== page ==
According to research from Visit Cornwall, 65% of people say they feel confident resuming normal activities several months after the Covid-19 outbreak. It is hoped this will help the economy come back up to a level where the county’s tourism industry can survive.
In Newquay, 26% of workers are employed in the accommodation sector – including hotels, B&Bs, guest houses, caravan parks and campsites. This is more than anywhere else in the UK. After the closure of the sector for nearly four months, the revenue associated with tourism is scarce and the reopening couldn’t have come soon enough.
While the tourism industry has reopened, visitors will have to adapt to the new safety measures, such as social distancing and wearing face masks.
It has been compulsory to wear face coverings in shops since 24th July. People are now required to wear them when visiting museums, cinemas, galleries and places of worship in England. They must also be worn in any enclosed public spaces such as post offices, shopping centres, banks, railway stations, airports and bus stations. People aren’t required by law to wear a face mask in pubs, cafés, or restaurants. Anyone who breaks the safety regulation can be fined up to £100 for their first offence, with the police enforcing the rules.
Restaurants and bars have been required to alter their layouts to ensure parties of customers remain at least 6ft from each other, so tables and stools are marked as being not in use to ensure customers understand the rules. The seating capacity is reduced, on average, to 70%, so customers can adhere to social distancing.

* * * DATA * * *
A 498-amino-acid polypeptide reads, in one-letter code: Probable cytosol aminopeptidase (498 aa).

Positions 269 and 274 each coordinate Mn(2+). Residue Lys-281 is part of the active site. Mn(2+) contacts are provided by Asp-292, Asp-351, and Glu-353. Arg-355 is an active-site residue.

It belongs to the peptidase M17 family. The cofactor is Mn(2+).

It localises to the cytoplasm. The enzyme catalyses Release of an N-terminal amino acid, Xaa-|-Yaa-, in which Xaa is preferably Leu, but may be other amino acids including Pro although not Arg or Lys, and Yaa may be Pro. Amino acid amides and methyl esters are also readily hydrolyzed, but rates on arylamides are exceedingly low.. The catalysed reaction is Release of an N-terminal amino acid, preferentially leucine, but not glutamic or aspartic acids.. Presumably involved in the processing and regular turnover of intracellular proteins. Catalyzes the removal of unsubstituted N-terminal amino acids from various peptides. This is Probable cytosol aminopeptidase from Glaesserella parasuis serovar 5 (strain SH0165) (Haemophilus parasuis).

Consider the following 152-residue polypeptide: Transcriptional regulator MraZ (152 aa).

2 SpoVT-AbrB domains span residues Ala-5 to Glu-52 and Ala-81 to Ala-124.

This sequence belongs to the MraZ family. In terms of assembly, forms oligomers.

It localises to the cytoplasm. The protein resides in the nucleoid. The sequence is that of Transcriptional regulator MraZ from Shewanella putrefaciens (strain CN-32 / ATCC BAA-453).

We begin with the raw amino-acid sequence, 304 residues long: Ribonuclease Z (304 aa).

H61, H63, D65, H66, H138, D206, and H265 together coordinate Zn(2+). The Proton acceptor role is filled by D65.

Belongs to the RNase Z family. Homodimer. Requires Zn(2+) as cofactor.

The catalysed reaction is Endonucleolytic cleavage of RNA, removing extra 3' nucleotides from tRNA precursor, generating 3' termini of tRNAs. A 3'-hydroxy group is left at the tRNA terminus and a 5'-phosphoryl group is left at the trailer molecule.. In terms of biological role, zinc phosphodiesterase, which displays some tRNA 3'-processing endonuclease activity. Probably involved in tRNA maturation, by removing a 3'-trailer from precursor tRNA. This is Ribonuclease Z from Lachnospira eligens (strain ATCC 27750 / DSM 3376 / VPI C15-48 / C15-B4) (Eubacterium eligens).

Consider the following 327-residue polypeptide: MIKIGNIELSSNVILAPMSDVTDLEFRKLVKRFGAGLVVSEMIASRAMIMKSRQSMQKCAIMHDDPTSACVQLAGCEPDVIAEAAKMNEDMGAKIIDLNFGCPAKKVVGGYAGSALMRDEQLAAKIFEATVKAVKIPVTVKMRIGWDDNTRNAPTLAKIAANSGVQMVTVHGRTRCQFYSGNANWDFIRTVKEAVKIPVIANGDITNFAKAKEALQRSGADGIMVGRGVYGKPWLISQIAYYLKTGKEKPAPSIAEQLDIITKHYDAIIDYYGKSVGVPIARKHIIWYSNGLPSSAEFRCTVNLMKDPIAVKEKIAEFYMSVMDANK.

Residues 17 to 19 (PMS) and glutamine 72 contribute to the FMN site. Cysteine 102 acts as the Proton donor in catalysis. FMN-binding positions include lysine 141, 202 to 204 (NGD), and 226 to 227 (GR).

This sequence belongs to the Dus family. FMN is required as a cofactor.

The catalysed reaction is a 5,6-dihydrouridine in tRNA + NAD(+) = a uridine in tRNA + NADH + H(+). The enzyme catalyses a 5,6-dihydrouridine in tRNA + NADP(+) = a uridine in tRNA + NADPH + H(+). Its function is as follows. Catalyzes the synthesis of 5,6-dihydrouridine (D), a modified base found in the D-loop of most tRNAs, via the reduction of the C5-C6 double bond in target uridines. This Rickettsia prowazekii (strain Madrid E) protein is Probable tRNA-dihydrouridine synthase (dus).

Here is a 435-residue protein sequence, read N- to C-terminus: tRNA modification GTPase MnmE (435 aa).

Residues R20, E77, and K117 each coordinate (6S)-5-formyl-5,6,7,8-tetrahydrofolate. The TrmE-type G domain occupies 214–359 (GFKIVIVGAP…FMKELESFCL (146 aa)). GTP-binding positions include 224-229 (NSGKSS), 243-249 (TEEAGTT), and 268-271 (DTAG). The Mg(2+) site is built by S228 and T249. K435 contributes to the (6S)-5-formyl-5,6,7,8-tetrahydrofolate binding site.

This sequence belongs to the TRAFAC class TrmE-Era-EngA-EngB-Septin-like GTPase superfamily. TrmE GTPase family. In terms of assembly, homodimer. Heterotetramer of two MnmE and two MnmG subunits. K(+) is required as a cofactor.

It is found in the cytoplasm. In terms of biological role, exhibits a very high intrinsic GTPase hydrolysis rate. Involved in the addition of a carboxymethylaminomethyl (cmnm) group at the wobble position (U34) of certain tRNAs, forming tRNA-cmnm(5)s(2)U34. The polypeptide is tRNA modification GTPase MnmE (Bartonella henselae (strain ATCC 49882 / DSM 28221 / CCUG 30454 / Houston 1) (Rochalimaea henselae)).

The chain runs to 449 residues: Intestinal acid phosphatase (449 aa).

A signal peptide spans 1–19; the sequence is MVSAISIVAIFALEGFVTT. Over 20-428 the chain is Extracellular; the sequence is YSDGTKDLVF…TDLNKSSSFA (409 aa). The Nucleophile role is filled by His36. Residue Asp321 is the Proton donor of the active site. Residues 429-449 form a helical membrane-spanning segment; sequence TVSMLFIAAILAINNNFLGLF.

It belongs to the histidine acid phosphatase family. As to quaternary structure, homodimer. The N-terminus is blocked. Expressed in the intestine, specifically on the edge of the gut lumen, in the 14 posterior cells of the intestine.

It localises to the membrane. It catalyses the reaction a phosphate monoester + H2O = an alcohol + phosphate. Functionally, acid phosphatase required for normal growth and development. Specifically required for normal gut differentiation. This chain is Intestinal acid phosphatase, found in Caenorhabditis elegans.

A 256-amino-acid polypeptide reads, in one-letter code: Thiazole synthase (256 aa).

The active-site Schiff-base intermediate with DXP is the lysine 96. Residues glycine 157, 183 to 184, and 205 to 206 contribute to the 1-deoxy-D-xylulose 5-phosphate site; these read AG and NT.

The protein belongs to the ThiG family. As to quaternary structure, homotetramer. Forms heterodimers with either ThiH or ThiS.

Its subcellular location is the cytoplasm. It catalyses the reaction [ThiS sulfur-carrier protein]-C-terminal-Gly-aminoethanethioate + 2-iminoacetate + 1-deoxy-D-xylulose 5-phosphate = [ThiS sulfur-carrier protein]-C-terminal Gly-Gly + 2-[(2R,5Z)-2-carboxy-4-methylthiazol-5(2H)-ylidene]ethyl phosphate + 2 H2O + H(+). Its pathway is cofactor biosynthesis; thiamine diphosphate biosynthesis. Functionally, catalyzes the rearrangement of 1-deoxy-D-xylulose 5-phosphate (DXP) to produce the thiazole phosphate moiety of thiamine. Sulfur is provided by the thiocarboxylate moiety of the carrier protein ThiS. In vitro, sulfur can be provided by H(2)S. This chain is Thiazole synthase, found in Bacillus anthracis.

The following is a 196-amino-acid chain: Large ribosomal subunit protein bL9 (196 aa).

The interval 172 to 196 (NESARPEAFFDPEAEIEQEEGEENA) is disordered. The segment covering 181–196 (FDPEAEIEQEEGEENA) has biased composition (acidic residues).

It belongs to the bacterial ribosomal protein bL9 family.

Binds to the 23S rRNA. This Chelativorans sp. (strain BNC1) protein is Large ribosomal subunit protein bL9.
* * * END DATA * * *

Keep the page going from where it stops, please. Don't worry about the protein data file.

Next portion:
How have businesses promoted their services?
Local town centres have lost numerous shops and small businesses as a result of the lockdown. The famous pasty maker Malcolm Barnecutt closed its St Austell town centre café on 14th July, blaming Covid-19. While the bakery will remain open, the café on Fore Street closed for good, with nine job-losses.
However, fears that the high street has died in general are largely unfounded. According to a study earlier this year by Geek Wire, 22% of the population shopped online two years ago, compared with 42% today. Despite the sharp increase, research suggests that while many shopping experiences start online, they end in a high street store. Consumers are looking online to get ideas, but they will also go to the retailer’s bricks-and-mortar store to look in person afterwards.
In post-lockdown Newquay, locals have reported it feels “busier than before”, as customers begin patronising their favourite businesses again. Shops, hotels and restaurants are reporting brisk trade. Since a quiet reopening weekend on 4th July, people are finally returning to the town centre. In fact, a number of new businesses have opened during lockdown.
Covid-19 has led to a massive 85,000 businesses launching new online stores over the past four months, according to research by Growth Intelligence.
More than 750,000 businesses were forced to close their bricks-and-mortar premises due to lockdown, so it was hardly surprising they accelerated their digital transformation, as they adjusted to the “new normal” and met the increasing demands for online trading. This was the highest number of new eCommerce stores ever recorded over a four-month period.
In the fashion sector, a total of 8,665 businesses added eCommerce technology, with manufacturing close behind on 7,129 sites, followed by food and drink retailers, agriculture, fisheries, pharmacies and industrial food production.